Hundreds of local folks wisely took a break from the chaos of Black Friday shopping this weekend to wander peacefully among like-minded souls and find a handmade gift or two along the way at the 29th annual Arts Alive Holiday Arts and Crafts Festival at Tillett Gardens.
No shopping carts, long lines or sharp elbows at the lush venue ringed with palm trees, a sheltering genip tree, resident iguanas and a bubbling fountain. Guests were serenaded throughout the day with sounds from local musicians. Saturday saw the reappearance of 2 Blue Shoes with Smoky Pratt and John Brittain, announced by master of ceremonies Doug Lewis.
Ras Abajah started things off at noon Saturday with reggae sounds. Lewis said Sunday will feature veteran performers Polly and Fred Watts, who now are calling themselves Pure and Simple — better known as Harmony Dem.
Youngsters bounded around the displays, stopping only to cast a pleading glance at a parent when something looked irresistible.
Amelia Notting, a seven-year-old Montessori student, stopped long enough to sit for a pastel likeness by artist Ahmed Alarefi. Her mom, Osa Notting, looked mighty pleased, as did the artist himself. "I usually work in oils," he said, "but I enjoy this, too."
The venue abounded with all manner of original artwork, jewelry, local crafts, fused glass, handmade quilts, soaps, pottery and the Tillett’s famous silkscreen prints and maps.
Montessori School and International Academy student Aileen Phelan along with teacher Gloria Zakers were busily hawking original Christmas cards to raise money for a trip to Costa Rica this spring. "We’re going on an ecological trip to study the leatherback turtles," Zakers said.
Traditional candle-maker Jason Budsan had a new/old helper. Another erstwhile candle-maker, George White, just returned to the island he called home for more than 30 years. "I was living in Maine," he said. "Awful, too cold. I’m helping Jason for a while. I’m just so happy to be back home."
Budsan, for his part, showed off his newest Caribbean Herbals creation. "It’s a ‘Virgin Islands S(cent)ed Candle,’" he said. The four-sided pillar candle has a brand new V.I.quarter in each side. Budsan, never still, pulled out a roll of quarters and poured them into his hands, saying "I’m the bank’s best customer."
Jeweler Elizabeth LaPlace showed handsome silver dangle earrings, created with seasan coral she finds on the beach, which she designed into slender black strands. Along with the elegant jewelry, LaPlace displayed tiny French house paperweights made out of rocks from Hull Bay. They are typical, LaPlace said. "Notice, each house has a goat."
Shopper Louisa Beers, stopping for a bite to eat at Jack’s Restaurant, held out a mobile of plastic cherubs. "I have no idea what it is,"she said. "Certainly, nothing I can’t live without."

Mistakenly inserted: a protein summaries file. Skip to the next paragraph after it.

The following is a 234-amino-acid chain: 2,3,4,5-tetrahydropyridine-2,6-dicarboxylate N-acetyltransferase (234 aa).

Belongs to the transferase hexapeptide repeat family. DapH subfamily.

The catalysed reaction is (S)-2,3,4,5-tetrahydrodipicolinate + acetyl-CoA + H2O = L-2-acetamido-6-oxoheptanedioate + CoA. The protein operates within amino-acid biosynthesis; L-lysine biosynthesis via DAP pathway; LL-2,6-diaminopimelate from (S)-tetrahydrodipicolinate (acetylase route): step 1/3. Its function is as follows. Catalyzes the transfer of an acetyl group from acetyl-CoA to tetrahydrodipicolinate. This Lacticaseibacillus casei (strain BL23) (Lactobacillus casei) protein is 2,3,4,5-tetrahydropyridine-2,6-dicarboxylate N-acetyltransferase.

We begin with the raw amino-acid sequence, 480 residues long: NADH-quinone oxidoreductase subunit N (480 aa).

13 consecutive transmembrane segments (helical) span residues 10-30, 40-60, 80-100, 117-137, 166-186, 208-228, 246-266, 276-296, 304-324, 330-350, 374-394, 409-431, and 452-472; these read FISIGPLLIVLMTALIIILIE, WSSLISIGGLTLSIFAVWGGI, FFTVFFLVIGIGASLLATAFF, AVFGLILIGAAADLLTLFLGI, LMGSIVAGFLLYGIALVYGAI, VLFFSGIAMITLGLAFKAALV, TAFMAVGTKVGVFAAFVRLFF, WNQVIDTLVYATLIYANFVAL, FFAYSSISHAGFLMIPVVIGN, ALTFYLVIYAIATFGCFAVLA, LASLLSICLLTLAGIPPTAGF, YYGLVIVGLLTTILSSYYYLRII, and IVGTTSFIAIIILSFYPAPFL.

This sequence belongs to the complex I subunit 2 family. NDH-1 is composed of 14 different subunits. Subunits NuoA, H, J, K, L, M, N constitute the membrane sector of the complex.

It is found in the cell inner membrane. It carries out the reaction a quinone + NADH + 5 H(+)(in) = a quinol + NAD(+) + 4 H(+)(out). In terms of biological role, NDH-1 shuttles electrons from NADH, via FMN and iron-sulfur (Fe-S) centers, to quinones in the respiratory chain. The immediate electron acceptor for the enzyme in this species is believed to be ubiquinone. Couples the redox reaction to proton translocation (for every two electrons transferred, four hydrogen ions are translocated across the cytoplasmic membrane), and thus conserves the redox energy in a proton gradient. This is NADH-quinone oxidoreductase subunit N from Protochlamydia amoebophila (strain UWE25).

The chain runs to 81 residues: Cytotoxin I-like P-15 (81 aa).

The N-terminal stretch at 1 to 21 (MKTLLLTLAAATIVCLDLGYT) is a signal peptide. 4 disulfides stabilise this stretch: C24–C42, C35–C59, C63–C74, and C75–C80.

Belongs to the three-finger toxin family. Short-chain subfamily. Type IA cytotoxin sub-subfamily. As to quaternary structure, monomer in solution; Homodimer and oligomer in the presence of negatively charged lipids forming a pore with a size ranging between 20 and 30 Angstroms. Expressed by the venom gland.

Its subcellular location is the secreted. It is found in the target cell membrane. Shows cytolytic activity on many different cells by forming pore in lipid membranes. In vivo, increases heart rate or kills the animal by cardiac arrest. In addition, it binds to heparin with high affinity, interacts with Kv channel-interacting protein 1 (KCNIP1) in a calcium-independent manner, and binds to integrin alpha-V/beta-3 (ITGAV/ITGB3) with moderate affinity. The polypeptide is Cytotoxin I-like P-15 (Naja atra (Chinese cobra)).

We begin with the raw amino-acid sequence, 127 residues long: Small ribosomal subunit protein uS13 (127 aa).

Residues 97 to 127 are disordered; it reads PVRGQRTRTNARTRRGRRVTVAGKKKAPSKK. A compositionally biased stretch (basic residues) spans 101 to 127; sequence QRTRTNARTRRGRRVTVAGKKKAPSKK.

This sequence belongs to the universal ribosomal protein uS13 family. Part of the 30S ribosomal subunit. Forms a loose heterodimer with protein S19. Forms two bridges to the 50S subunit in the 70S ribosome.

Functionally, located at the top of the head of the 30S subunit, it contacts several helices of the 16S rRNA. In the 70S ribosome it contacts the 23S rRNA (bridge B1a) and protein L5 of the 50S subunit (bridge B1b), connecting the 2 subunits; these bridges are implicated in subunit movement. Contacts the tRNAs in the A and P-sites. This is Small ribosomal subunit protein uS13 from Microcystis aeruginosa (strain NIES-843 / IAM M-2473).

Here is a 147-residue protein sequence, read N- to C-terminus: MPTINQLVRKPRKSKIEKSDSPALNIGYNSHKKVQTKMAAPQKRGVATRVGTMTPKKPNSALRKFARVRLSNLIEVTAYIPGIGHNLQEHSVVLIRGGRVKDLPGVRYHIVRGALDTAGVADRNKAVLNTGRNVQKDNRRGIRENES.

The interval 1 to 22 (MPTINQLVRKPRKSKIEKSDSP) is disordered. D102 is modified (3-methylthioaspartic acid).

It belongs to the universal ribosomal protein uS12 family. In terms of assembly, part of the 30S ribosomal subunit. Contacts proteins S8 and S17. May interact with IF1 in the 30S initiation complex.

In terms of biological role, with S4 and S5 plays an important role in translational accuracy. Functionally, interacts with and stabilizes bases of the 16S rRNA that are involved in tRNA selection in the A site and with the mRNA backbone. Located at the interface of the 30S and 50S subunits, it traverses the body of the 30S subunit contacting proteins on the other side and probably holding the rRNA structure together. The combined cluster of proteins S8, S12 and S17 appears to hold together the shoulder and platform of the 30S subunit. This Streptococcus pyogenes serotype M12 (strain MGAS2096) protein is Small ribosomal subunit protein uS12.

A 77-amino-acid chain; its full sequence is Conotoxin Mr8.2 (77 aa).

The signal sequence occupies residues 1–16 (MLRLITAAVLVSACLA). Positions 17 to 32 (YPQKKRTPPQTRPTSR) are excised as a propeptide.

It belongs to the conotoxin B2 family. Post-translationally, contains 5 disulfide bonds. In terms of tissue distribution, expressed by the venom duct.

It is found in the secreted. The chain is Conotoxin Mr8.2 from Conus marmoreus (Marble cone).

Dennis Parker, two years retired from a long teaching career at the University of the Virgin Islands, was having fun joking with folks about the wooden creations he now busies himself with. "People say they’re whimsical,:" he said, indicating a goat wearing a Santa hat. "I like to make them local, like this island jigsaw puzzle – it makes a nice educational present." Certainly more so than the goat.
Meanwhile, an obviously hand-lettered plea could be seen above a display of $2 glass magnets: "Please help buy Caitlin a dress she really, really wants." The candid seven-year-old artist was not present Saturday afternoon to speak for herself, but mother Cindy Born said, "She wants this dress from Kool Kids at Yacht Haven Grande. It’s $89. She’s already made $30. She made our first sale today."
Born, who displayed beach glass earrings in varying shades of blues and greens, said she and Caitlin kayak and scour the beaches to collect the glass.
There was no shortage of originality. Marnie Stanfield and Karyn Gould showed sand molds they had fashioned into pendants and ornaments, some from their dog’s paw print.
Joe and Susie Franz, two years on island from Michigan, displayed handmade wooden soldier fish fan pulls, with a tiny fan attached.
Lynn Berry, festival executive director, was very pleased by the turnout. Taking a moment to relax on a nearby bench, she said, "It’s really good this year. I think people have had enough of pinching pennies and are bringing out a few dollars. It the economic stimulus for us. It’s already better than last year."
Doreen Walsh, who manned the raffle ticket table, agreed. "We’ve been busy both days so far, lots of money for the festival and really nice prizes," she said.
The project is supported in part by a grant from the V.I. Council on the Arts and the National Endowment for the Arts, a federal agency.
The festival, open from 10 a.m. to 5 p.m, closes Sunday.